Money is a primary theme, not only in literature but also in the fine arts.
If there was a catalogue listing the most popular motifs in the history of art since the Early Modern period, images representing scenes of exchange, business and financial transactions would rank at the top of the list. Of course, they would not rank among the top three. These would obviously be taken by portrait and landscape painting as well as still life. Yet, as long as we consider criteria of motif rather than genre, it is striking to what extent early modern and modern painters have been fascinated with the representation of money. Not only Joseph Beuys and Andy Warhol were awed by the enigma characteristic of the realm of money, value, and exchange: Lucas Cranach, Baldung Grien, Hans Holbein, Jan Vermeer van Delft, Pieter Bruegel and Rembrandt, Peter Paul Rubens and William Hogarth are only representative names. The reasons for this fascination are evident, yet they are worth being analysed. The principle shared characteristics of money and art are too obvious, so to speak, to be noted especially. Both great works of art and money are scarce and hence valuable.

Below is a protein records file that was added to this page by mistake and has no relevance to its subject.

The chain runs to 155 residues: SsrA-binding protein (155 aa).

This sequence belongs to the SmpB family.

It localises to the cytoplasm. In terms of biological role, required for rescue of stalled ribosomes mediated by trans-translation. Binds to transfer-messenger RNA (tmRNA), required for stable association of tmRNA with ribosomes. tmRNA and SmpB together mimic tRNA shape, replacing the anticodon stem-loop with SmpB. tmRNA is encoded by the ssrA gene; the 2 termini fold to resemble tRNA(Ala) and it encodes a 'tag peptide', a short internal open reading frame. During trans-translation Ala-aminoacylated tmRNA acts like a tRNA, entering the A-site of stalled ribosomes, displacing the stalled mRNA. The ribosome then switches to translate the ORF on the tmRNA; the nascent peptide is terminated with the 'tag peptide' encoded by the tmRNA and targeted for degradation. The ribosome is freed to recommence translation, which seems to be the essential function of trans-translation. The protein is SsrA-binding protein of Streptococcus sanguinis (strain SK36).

Money which is present in superfluous abundance and consequently devalued would have failed to achieve its actual purpose. It would be invaluable, and would not be able to fulfill its elementary purpose of providing a relatively well-ordered and peaceful access to rare and valuable goods, e.g. unique works of art. Shortage, however, is not only the key term in the realm of economics but, from a cultural-sociological perspective, also in the realm of aesthetics. Joseph Beuys may be right in his well-known phrase “every human being is an artist”, because he also consciously avoids saying “every human being is a great and important artist”. Not everyone is a Da Vinci, a Raffael, a Dürer or a Beuys. Great artworks are unique, i.e. are extremely scarce and therefore especially valuable. Which does not exclude the fact that, against the economic logic of scarcity, great art reminds us of the attractive plenty and the beautiful abundance of the world and of existence. People who argue and feel in this way (by focussing on shortage), reveal themselves as contemporaries of (early) modernity, i.e. of those epochs that have turned money into their leading medium of influence. The correlative law of value and shortage applied in pre-modern epochs, too. But this law was, in the sober language of systems theory, for the most part “invisibilised”, or blinded out. There was a theological standard answer to the question about the origin of values, which could hardly be criticized: that which is actually valuable belongs to God and not to the people. The Lord gives and takes; He takes care of temporal and spiritual values. The idea of the genius that creates valuable works and values is incompatible with such a theology – but not with modern economy which relies on money as a leading medium. The pre-modern realm of art was not fixated on the type of the artist-individual producing incomparable works and values. Rather, the fine arts were considered to be a learnable craft; painters belonged to a guild; imitation brought high acclaim; between a master and his journeyman, the distinction between genius and non-genius did not exist, but only the guild’s distinction between the master of his trade and the journeyman. Outstanding and important artists were able to transcend the identification with a guild; but they did not do this by experiencing themselves as autonomous geniuses producing art for the (art) market at their own costs and responsibility. Rather, they were appointed as artists in residence at courts and enjoyed the protection, benevolence, and attention of kings, dukes, bishops or patrons, like Marie de Medici.